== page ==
I actually think the problem stems from the earliest grades.
I agree. My mom is an upper high school math teacher (precalc and calc). She constantly runs into students who find math hard, but instead of working at it, the "study for the test". Not that studying is bad, but studying only for the purpose of passing a test and then forgetting the material is. This might work in a subject like history where what you are learning now doesn't depend completely on what you learned 2 months ago like math (I'm not against history). If you don't actually learn addition, when you get to multiply, you're screwed.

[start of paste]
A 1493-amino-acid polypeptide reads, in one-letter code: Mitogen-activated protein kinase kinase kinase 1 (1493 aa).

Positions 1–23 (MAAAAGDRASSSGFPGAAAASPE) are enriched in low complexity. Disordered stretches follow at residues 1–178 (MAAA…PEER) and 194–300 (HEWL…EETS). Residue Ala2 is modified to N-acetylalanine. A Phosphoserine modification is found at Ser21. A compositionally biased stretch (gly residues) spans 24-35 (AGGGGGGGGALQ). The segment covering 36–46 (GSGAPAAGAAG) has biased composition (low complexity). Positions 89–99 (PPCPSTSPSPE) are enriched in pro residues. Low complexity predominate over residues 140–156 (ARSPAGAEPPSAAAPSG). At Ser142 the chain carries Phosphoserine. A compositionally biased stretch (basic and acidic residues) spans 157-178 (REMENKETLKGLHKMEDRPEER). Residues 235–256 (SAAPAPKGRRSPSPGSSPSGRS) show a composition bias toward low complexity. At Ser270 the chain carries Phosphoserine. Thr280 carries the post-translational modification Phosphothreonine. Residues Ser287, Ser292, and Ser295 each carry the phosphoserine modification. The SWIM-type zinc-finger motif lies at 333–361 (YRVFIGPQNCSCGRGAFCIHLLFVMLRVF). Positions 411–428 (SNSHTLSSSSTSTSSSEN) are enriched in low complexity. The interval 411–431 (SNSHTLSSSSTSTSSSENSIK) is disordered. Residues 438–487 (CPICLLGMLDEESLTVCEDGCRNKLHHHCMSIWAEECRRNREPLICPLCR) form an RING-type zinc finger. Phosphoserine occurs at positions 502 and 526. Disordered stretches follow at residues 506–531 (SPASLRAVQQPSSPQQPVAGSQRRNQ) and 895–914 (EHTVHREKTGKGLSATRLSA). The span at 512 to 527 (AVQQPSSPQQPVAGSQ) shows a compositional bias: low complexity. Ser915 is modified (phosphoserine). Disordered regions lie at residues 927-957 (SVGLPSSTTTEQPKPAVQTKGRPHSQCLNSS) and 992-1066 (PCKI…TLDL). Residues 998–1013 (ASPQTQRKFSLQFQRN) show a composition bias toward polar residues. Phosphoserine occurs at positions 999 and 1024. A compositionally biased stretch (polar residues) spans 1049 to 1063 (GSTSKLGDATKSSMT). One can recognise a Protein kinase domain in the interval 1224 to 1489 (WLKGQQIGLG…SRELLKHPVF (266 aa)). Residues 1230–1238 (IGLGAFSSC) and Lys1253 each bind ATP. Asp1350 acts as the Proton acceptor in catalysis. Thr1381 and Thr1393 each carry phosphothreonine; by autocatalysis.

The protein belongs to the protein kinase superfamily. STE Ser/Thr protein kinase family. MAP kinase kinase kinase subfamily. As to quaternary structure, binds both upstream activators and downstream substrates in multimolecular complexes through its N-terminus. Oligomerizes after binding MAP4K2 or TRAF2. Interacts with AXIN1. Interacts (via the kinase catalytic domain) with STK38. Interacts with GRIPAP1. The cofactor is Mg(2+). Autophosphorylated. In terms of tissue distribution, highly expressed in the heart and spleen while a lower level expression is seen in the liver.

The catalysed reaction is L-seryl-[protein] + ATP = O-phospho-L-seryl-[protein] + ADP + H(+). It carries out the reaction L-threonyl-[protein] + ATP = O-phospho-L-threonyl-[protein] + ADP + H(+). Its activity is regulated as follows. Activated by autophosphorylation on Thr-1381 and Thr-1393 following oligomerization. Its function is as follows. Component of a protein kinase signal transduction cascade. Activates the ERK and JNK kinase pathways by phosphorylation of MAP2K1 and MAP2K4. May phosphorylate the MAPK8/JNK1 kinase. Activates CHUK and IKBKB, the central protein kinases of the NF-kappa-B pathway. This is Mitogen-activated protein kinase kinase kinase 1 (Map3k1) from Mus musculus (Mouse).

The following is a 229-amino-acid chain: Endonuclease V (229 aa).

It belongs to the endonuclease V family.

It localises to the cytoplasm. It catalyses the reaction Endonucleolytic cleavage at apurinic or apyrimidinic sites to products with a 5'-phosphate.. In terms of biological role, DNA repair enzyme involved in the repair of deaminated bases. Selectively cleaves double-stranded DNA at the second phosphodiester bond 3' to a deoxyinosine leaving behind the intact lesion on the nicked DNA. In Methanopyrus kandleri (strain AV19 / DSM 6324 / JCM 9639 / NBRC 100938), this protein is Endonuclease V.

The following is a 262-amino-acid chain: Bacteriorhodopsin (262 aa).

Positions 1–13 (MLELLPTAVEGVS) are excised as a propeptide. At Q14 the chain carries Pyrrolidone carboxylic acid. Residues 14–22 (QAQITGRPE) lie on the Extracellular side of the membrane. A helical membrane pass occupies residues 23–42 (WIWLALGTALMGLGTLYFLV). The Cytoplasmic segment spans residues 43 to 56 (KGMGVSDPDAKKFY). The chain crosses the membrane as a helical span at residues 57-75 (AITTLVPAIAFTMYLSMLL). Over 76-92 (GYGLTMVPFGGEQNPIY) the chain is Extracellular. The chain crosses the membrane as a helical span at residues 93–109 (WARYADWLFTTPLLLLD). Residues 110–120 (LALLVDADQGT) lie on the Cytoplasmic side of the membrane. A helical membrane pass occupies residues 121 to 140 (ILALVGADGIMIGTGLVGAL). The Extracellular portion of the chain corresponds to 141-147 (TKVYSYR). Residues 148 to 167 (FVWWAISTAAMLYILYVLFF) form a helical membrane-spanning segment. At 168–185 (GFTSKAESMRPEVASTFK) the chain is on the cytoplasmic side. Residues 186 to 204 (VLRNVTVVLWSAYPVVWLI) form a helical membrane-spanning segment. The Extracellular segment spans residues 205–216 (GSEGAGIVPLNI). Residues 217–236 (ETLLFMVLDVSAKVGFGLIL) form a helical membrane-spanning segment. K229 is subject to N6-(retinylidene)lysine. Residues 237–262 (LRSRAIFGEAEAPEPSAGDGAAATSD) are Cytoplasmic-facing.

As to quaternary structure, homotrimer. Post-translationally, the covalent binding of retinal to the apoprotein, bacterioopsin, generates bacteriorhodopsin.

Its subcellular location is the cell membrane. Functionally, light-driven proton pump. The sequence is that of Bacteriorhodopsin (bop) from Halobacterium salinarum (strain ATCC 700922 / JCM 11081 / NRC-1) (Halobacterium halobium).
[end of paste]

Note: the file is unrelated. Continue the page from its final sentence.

The problem is not just with students. My mom used to be a chemical engineer making computer chips in the 80s. She understood the math she's now teaching along with the applications of it and what is next for her students. She has audited her elementary colleagues and found that many don't understand math much beyond what they teach. This creates problems when they teach such that a student can get 100% yet still not understand all that is really going on or be able to apply it to real life and/or science. Then when they get to precalc, they don't understand basic math stuffs, like factoring to find zeros of a polynomial function. Some of my mom's students have expressed an interest in elementary education because "you don't need the hard math". While you don't need DeMoivre's Theorem to teach multiplication, an understanding of "hard math" is, so that when this potential teacher's students get to precalc, they can learn DeMoivre's Theorem, because their 3rd grade teacher had that (and a lot of other stuff) in mind when teaching them multiplication.